How To Balance Your Loved One's Needs With Your Own
(BlackDoctor.org) — Caregiving is nothing new to the African American community. In fact, Black Americans are more likely than other racial and ethnic groups to serve in caregiving roles, according to David Schulbaum, the director of marketing and business development for the Kensington, Md.-based National Family Caregivers Association. Though a good caregiver can go a long way toward making life easier for those with HIV and AIDS, there are certain pitfalls that caregivers can succumb to if they don’t take steps to protect their own health and well-being.
“There’s a lot of research out there that points to an increased state of ill health among family caregivers,” says Schulbaum. Indeed, a 2010 study conducted by the National Alliance for Caregiving, the University of Pennsylvania Institute on Aging and the MetLife Mature Market Institute found that caregivers are more likely to suffer health challenges such as depression, hypertension and heart disease.
A caregiver’s work life and finances may also suffer as a result of taking days off to care for family members. “Family caregivers are missing more work, they’re coming in late, they’re leaving during the day and they’re becoming less wealthy,” says Schulbaum.
One thing caregivers can do to avoid problems at work is to talk to their employers about their caregiving responsibilities, says Nicole Cutts, Ph.D., a clinical psychologist and success coach based in Washington, D.C. “Balancing work and caregiving can be especially challenging, so you need to educate yourself and perhaps your employer about this issue,” she says.
For those who are forced to miss work because of caregiving responsibilities, there are some legal protections in place. The Family and Medical Leave Act of 1993 provides employees with up to 12 weeks of unpaid leave per year to care for an immediate family member who is seriously ill.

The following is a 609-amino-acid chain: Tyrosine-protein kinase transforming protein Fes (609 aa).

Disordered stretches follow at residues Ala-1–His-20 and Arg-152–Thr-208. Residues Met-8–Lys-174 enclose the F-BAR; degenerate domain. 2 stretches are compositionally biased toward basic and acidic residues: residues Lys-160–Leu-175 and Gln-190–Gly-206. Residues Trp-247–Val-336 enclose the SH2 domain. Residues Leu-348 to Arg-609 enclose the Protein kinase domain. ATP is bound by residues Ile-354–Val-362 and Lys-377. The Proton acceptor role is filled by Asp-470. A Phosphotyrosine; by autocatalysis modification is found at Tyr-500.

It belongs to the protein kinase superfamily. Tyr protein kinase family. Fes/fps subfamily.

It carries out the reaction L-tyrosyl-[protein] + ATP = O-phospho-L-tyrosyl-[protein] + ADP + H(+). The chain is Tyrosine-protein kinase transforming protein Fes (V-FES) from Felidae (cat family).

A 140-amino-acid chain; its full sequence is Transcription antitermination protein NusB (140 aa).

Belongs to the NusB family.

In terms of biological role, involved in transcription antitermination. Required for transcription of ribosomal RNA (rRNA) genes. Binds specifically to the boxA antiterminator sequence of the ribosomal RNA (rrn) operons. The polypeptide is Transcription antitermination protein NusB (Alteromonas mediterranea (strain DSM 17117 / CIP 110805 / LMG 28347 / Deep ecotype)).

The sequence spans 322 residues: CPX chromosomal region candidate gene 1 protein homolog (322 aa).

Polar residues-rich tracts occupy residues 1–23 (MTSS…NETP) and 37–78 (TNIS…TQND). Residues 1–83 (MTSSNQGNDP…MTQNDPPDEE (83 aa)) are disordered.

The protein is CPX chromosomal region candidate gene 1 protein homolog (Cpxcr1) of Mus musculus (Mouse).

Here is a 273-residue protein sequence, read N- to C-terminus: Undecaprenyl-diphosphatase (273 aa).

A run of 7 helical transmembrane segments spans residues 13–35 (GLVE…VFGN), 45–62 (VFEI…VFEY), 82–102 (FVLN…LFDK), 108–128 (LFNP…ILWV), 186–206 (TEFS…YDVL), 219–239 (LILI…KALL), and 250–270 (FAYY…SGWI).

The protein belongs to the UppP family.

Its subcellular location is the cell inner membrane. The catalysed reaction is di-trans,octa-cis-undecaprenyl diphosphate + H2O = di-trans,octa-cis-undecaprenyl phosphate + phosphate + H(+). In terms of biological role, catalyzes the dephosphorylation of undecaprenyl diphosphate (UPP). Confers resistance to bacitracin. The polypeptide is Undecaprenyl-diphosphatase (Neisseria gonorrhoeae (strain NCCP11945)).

Organization Is Key
Caregivers for someone with HIV/AIDS can be faced with a broad range of responsibilities, from picking up a loved one’s prescriptions to accompanying that person to the doctor. If someone is in the advanced stages of AIDS, his or her needs may be even greater, with a caregiver having to help out with day-to-day tasks such as cooking and bathing. Janet Taylor, M.D., a psychiatrist based in New York who has written about the challenges faced by caregivers of those with HIV/AIDS, suggests that tasks be written down and prioritized so that the most important ones are more likely to get done.
Amid all the obligations that must be met, it’s important to schedule time for yourself and your own emotional needs, or else you face the risk of becoming overwhelmed, Dr. Cutts points out. “Caregivers might feel typical symptoms of depression or fatigue,” she says. “You could be irritable, edgy, sad, lonely, have trouble sleeping, notice a change in appetite, experience bodily aches and pains, or suffer frequent illnesses.”
A self-assessment (pdf) developed by the American Medical Association can help you determine your own state of well-being, but here are some tips to help ensure that your needs are met:
Seek help in advance. One mistake that caregivers make is waiting until they’re overwhelmed to ask for a hand, Dr. Cutts says. Instead, “schedule some help on a regular basis so you know that there is respite coming,” she says. That way you have something to look forward to on a regular basis.
Create your own support system. Your loved one isn’t the only one who needs support. As a caregiver, you are likely expending an extraordinary amount of physical and emotional resources. Check with local HIV/AIDS organizations to see if they offer any support groups for caregivers. They also may be able to steer you toward programs that provide resources such as meals. In your search for support, don’t overlook informal networks such as relatives or close friends whom you can be honest with about what you’re going through. “A lot of times, people feel guilty because they feel like they’re complaining,” says Dr. Cutts. “But you really need to share with someone how you’re feeling.”